Even the horror elements themselves work their way into the mystery. Each type of ghost has strengths, weaknesses, and hunting techniques. How the ghost appears, scares you, and murders your friends will give you more information into which type of ghost it is. A jump scare isn’t just a jump scare in this game, it’s evidence.
This feeling of solving a mystery is in contrast to the issues I have with many modern horror games. In so many of these games, there is a certain amount of time before the gimmick is up. Think of Alien: Isolation, a fantastic horror game, but another one I never finished.
It is so terrifying to really feel like you are being hunted by an alien, but after the jump scares get old, you start looking at your play time and wonder when it is going to end. Horror games have a tendency to struggle with a long-term story because the horror elements outstay their welcome, becoming obstacles more than anything.
Phasmophobia on the other hand, is played in 30 minutes to 1 hour long sessions. Each session provides all the excitement that you might get from a horror movie itself: the calm beginning where you plan, building tension as you set up before the ghost starts attacking, chaos and death as all your plans go wrong, and falling action and recap with the remaining team, discussing what you’ve learned.
Right as a given scenario might start to become tiring or stale, you’ve solved the mystery and can move on to a new one. This gameplay flow reminds me of one of my favorite board games, Sherlock Homes: Consulting Detective, a murder mystery where you go through a set of 10 pre-written stories, solving crimes through diologue with witnesses, suspects, and characters in Sherlock Holmes’ social circles.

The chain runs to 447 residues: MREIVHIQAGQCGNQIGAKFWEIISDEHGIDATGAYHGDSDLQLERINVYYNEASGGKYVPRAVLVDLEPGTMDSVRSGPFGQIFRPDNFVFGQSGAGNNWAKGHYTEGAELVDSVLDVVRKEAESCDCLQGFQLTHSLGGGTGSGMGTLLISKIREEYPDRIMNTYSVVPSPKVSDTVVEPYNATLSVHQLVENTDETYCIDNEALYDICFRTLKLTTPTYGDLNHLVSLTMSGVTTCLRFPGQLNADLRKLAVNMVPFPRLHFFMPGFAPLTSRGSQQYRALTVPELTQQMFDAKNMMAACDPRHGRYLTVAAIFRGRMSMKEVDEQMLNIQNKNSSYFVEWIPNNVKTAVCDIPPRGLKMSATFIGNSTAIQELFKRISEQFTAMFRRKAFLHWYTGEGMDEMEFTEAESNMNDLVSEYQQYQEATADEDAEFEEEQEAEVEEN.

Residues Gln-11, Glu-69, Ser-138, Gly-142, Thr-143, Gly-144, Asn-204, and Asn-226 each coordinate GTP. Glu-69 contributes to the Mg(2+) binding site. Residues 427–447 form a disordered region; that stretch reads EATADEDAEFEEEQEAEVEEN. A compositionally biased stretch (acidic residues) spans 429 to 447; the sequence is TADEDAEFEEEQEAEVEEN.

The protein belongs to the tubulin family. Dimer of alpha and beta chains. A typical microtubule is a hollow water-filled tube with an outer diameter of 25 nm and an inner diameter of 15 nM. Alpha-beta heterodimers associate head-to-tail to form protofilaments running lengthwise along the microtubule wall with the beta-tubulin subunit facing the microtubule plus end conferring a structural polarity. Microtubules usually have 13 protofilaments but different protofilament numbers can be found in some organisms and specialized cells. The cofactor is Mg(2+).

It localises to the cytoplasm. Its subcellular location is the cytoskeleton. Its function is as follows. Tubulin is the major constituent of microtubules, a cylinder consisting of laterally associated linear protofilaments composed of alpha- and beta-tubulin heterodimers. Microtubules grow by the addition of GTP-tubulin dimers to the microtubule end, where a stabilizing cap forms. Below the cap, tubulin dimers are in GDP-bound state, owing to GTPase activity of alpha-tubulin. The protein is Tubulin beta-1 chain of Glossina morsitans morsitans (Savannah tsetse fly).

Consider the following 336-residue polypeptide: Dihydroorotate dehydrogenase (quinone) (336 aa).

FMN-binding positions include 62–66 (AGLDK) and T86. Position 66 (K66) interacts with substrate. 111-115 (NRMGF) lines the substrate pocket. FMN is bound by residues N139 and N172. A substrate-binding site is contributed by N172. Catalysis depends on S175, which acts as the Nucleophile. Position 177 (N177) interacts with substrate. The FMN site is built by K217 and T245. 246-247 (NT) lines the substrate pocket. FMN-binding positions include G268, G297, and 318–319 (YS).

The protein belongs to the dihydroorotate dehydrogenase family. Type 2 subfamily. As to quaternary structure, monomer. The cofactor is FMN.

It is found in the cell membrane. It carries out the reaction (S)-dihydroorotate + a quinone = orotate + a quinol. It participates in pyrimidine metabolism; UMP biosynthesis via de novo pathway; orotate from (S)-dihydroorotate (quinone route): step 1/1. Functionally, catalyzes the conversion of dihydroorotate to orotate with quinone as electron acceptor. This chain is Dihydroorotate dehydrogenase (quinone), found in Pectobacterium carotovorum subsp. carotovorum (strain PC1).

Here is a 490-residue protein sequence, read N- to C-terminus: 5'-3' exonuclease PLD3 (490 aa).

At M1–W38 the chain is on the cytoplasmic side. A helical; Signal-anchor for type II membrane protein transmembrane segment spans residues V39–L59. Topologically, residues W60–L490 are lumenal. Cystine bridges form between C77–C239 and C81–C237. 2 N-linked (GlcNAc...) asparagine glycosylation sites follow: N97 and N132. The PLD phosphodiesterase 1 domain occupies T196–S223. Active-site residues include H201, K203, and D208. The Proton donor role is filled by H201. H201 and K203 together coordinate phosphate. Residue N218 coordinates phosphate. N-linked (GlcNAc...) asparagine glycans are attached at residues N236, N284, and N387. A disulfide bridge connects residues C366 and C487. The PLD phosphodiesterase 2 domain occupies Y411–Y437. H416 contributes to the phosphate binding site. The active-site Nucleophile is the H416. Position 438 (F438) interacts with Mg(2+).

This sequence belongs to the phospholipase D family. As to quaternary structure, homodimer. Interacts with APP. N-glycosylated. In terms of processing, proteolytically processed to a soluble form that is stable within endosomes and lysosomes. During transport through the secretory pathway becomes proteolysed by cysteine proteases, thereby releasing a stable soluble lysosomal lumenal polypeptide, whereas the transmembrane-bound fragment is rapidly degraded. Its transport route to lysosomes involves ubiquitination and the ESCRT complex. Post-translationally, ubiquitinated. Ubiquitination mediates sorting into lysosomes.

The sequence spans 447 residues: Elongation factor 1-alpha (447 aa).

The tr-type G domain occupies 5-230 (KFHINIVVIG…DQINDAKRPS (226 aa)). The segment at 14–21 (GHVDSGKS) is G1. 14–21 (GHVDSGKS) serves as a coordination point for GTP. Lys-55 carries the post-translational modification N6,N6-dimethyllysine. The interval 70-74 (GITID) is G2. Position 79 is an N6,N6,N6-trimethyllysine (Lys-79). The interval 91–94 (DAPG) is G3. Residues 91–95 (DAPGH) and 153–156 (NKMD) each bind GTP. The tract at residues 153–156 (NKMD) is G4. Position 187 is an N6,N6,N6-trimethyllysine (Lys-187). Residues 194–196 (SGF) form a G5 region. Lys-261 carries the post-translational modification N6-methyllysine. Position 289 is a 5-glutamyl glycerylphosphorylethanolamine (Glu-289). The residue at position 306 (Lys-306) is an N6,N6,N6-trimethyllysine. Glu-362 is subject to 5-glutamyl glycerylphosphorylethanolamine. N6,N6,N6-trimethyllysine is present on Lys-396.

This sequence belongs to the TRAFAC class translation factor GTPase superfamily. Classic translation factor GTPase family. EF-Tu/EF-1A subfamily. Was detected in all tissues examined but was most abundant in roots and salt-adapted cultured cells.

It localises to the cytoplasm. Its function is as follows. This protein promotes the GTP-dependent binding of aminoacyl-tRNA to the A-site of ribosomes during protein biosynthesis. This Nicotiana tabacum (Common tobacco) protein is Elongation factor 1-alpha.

What makes this board game so good is the feeling of being a detective in a 2 to 3 hour gaming session. Phasmophobia does the same, but for ghost hunting. It cares more about solving the mystery than scaring the player.
Conversing with friends in this type of game truly makes you feel like a detective or ghost hunter, and you don’t have to invest more than a few hours of your time to get a really satisfying experience out of it. This communal horror experience, paired with fantastic whodunit mysteries makes Phasmophobia unique and accessible.
Planning and executing ghost hunting schemes knowing all too well that your plans are going to immediately fall apart is wonderful. On top of that, having the chance to solve this mystery with a group of people alleviates the stress of the horror.
Playing a horror game alone is scary! And, at least for me, takes away from the fun of experiencing horror together. Screaming in unison or laughing at another’s sudden fright is so much more fun than sitting in a dark room alone, paranoid and scared.
Even with all of Phasmophobia’s perks, there is a lot of room for improvement being an early access game. It is extremely buggy and the amount of destinations are minimal. A lot of the excitement comes from new locations and new experiences, which gives the game’s current state a bit of a shelf life.
That being said, I truly look forward to seeing Kinetic Games build out the content in this game and I can easily see myself jumping back in whenever new content is added.
At its heart, Phasmophobia isn’t really a horror game, it’s a murder mystery game. This twist on a genre that has been trending towards similar and dated gaming mechanics is a welcome change.